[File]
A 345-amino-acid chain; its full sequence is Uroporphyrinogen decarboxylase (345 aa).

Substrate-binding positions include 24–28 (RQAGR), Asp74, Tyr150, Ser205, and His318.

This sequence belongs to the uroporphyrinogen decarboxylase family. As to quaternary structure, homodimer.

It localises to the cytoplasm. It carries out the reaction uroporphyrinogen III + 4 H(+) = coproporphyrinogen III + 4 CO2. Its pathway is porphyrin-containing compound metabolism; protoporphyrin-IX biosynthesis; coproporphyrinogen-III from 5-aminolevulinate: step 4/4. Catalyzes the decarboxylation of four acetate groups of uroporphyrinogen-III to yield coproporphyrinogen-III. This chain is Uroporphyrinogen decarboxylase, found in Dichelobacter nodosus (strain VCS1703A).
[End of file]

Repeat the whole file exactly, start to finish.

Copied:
A 345-amino-acid chain; its full sequence is Uroporphyrinogen decarboxylase (345 aa).

Substrate-binding positions include 24–28 (RQAGR), Asp74, Tyr150, Ser205, and His318.

This sequence belongs to the uroporphyrinogen decarboxylase family. As to quaternary structure, homodimer.

It localises to the cytoplasm. It carries out the reaction uroporphyrinogen III + 4 H(+) = coproporphyrinogen III + 4 CO2. Its pathway is porphyrin-containing compound metabolism; protoporphyrin-IX biosynthesis; coproporphyrinogen-III from 5-aminolevulinate: step 4/4. Catalyzes the decarboxylation of four acetate groups of uroporphyrinogen-III to yield coproporphyrinogen-III. This chain is Uroporphyrinogen decarboxylase, found in Dichelobacter nodosus (strain VCS1703A).